Standard & Poor’s upgrades Ireland's credit rating to A-
The credit rating agency said it had revised its 2014-2016 average GDP growth rate to 2.7pc from 2pc
Published 06/06/2014 | 17:15
Standard & Poor’s has upgraded Ireland’s credit rating and predicted the economy will grow faster than it expected on average over the next two years.
The credit rating agency said it was raising its long-term sovereign credit rating to A- from BBB+.
It comes just weeks after Moody’s lifted the country’s rating by two notches in a better than expected assessment.
S&P said it had revised its 2014-2016 average GDP growth rate to 2.7pc from 2pc.
It said this reflected its expectation of a continued strong external performance and a sustained recovery in the domestic economy.
Finance Minister Michael Noonan said the upgrade highlighted the continued improvement in Ireland’s credit worthiness.
“I am particularly pleased that this upgrade is being driven by S&P’s view on the improved prospects for the domestic economy,” Mr Noonan said.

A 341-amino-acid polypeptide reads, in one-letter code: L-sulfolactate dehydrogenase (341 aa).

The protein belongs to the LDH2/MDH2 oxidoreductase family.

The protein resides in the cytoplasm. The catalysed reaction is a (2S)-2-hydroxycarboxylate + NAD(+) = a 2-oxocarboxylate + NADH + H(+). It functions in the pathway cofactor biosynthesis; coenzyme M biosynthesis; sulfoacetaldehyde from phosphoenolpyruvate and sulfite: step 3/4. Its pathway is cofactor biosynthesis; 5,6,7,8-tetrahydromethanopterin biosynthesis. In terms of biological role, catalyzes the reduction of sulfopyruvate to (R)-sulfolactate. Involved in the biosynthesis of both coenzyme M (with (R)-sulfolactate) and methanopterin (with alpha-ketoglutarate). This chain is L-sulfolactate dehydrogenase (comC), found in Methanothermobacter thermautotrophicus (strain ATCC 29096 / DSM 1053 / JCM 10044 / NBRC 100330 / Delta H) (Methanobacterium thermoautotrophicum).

“This is a view I share and with thousands of jobs being created each month, strong exchequer performance and with positive high-frequency indicators, I am confident that we are moving in the right direction.”
The state’s debt management agency, the National Treasuruy Management Agency (NTMA) said it was the first A rating of any of the major credit rating agencies since it returned to the international money markets on a full-time basis.
“It represents a further confirmation of the continuing positive assessment of Ireland by the major credit rating agencies.,” NTMA chief executive John Corrigan said.
“It also underpins the already strong investor sentiment towards Ireland and provides a very supportive backdrop for the remainder of the NTMA’s funding programme in 2014.
“It is gratifying to note that the bond market access achieved by Ireland and the progress made by NAMA are among the positive factors cited by S&P.”
S&P said it believes the domestic recovery is broadening and has gathered pace in the first three months of the year.